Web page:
And I recall from my own era, 10 years later, what they have described from the early '80s, house parties, parents not in town, lots of alcohol, some
underage drinking. In Kavanaugh's class, there was a mix, some were just old enough to be legally drinking beer or others not. But in any case, it
both decades, there was underage drinking and a lot of unsupervised activity and a lot of sexual activity that may or not have been fully
AMANPOUR: I just want to, in fact, going back to the period that you're investigating, and you mentioned the yearbook of course, the copy of his
yearbook that has the -- you mentioned before, the Renate aluminous remark, and I'll get to that in a second. But there's also a letter from him from
1983, "p.s. It would probably be a good idea on Saturday, the 18th, to warn the neighbors that we're loud, obnoxious drunks with prolific pukers
amongst us." I mean, you know -- I mean, that's from the horse's mouth.
KELLY: Right. So, and this has been interesting to look at, both the yearbook page that he personally, you know, designed and wrote the text for
with very limited faculty oversight, from everything we understand, and the handwritten letter which he acknowledges he wrote in 1983.
To put that up again his testimony, you see interesting contrasts. I do want to talk about Renate but maybe I'll save that for your next question.
But in terms of the drinking, when asked by the Senate Judiciary Committee, "Did you -- were you in the Ralph club? Was that a reference to you
vomiting from excessive drinking?" He said, "I'm known to have a weak stomach. I get affected," I'm paraphrasing obviously but, "I get affected
by spicy food, by beer."
I mean, it was a very round-about way of confirming that he vomited regularly or on multiple occasions from excessive drinking. It wasn't
really a confirmation, but I guess you couldn't argue that it was a complete untruth either.
But in this case, "prolific pukers" is the word. So, that's one example. Another thing you didn't mention but it's in there is the signature is
FFFF, Bart. And the FFFF, Bart is yet another point of controversy because he was nicknamed Bart in high school.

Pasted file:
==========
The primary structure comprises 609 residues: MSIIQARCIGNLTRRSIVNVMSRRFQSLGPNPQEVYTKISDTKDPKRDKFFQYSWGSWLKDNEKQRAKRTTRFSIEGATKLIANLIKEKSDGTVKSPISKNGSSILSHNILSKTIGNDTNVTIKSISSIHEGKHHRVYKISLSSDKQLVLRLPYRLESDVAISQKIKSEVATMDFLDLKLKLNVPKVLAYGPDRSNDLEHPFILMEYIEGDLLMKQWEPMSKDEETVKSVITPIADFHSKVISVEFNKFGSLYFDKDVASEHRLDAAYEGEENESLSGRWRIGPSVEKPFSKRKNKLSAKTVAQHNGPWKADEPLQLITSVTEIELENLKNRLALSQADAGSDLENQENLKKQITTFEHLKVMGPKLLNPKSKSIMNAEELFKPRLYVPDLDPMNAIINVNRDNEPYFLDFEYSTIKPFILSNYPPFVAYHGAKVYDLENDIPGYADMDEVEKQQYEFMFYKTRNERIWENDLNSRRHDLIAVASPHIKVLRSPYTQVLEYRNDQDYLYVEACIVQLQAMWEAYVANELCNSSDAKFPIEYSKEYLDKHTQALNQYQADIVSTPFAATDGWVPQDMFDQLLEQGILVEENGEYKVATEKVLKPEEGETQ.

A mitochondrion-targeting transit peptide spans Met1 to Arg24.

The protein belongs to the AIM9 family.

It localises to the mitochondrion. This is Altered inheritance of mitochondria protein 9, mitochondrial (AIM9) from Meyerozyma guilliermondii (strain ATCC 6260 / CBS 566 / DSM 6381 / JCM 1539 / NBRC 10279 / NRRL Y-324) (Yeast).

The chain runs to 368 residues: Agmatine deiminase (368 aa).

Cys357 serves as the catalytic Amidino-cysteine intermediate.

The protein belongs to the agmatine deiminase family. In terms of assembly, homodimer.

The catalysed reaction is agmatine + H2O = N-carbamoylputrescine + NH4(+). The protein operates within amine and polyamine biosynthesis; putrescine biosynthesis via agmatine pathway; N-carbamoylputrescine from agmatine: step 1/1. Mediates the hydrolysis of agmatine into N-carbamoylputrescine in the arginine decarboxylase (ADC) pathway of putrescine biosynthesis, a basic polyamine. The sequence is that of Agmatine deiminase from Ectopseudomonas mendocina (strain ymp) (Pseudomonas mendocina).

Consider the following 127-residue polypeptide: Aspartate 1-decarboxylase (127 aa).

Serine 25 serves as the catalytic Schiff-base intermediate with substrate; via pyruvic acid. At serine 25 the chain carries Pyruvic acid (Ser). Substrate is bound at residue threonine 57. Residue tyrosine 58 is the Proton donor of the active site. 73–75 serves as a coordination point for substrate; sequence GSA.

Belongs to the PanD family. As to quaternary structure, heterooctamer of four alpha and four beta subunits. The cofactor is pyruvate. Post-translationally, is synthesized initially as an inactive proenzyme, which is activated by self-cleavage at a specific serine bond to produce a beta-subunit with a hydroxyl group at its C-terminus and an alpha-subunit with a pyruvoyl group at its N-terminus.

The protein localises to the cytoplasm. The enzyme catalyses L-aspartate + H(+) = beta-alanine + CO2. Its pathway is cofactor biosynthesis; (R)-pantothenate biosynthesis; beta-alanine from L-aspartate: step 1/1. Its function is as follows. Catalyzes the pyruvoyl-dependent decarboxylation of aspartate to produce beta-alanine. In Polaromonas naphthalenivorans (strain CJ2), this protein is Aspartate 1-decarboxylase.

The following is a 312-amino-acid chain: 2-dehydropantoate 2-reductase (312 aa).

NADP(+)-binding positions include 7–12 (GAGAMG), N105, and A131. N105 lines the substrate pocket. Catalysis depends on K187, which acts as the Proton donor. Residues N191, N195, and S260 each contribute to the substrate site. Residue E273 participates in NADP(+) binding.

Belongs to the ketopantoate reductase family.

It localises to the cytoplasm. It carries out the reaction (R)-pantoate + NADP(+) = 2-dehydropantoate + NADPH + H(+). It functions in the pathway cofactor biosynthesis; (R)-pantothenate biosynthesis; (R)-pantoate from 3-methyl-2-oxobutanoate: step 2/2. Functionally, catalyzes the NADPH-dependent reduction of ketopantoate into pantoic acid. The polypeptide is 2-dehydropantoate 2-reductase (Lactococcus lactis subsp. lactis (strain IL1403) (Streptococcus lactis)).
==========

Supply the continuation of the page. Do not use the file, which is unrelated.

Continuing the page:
One of the elderly teachers at the school once garbled his name or maybe on more than one occasion garbled the name Brett and Bart is what came out and
became attached to him as a nickname, and that's been like universally acknowledged in terms of the people I've talked to.
The FFFF is yet another matter. It seems to be a reference to a friend of Judge Kavanaugh's in the class who had a stutter and the stutter was
apparent -- when he trying to use the F-word, this is also what Judge Kavanaugh testified it to be. However, during that era, it was also a
vulgar sexual reference. And not saying that he was being dishonest, but it may very well have been double entendre that referred to the stutter
initially, but also had these other implications.
AMANPOUR: And Robin, you know, a lot of what people are saying is, some of the sexual allegations, you know, it could be he said she said and it could
be that they haven't gone right to the depth of this. And of course, as I say, he keeps, obviously, denying it.
But the matter of the truthfulness over the drinking is something that others have brought up. The matter of just plain truth, whether it's
drinking or allegations that he didn't tell the truth in other hearings, and of course the matter of temperament.
So, again, from your reporting, what are you hearing from people who involved and came to you? What do they most want to get out? What do they
most want known in public?
POGREBIN: I think that is the key question, Christiane, that all of the classmates that I'm speaking to are not trying to sort of arbitrate the
degree of his drinking and the level of its appropriateness. They all, as Kate said, said, you know, they too drank and sometimes even more so at
The real question is about his veracity. Many of these people were reluctant to speak initially because they didn't feel like they really had
something contribute. What moved them sort of off the dime was seeing Brett, you know, sort of portray himself both on the Fox interview with his
wife where he was kind of just very much portraying himself as kind of a choir boy.
And then in the hearings itself, they really feel like he misrepresented himself, he wasn't honest, and that goes to the core of his capacity and
fitness to be a judge on the highest court, and that's what's making them speaker, that's what's giving them a sense of outrage and that's what's
motivating them to sort of aggressively and proactively try to get to the FBI with their version of the Brett Kavanaugh they remember.
AMANPOUR: So, let us just play a selection ever sound bites from that very famous opening statement and Q&A with the senators during that day of
hearing, exactly -- I think it was exactly a week ago. Let's just listen to what he said about his drinking.
(BEGIN VIDEO CLIP)
JUDGE BRETT KAVANAUGH, SUPREME COURT NOMINEE: I drank beer with my friends, almost everyone did. Sometime I had too many beers. I liked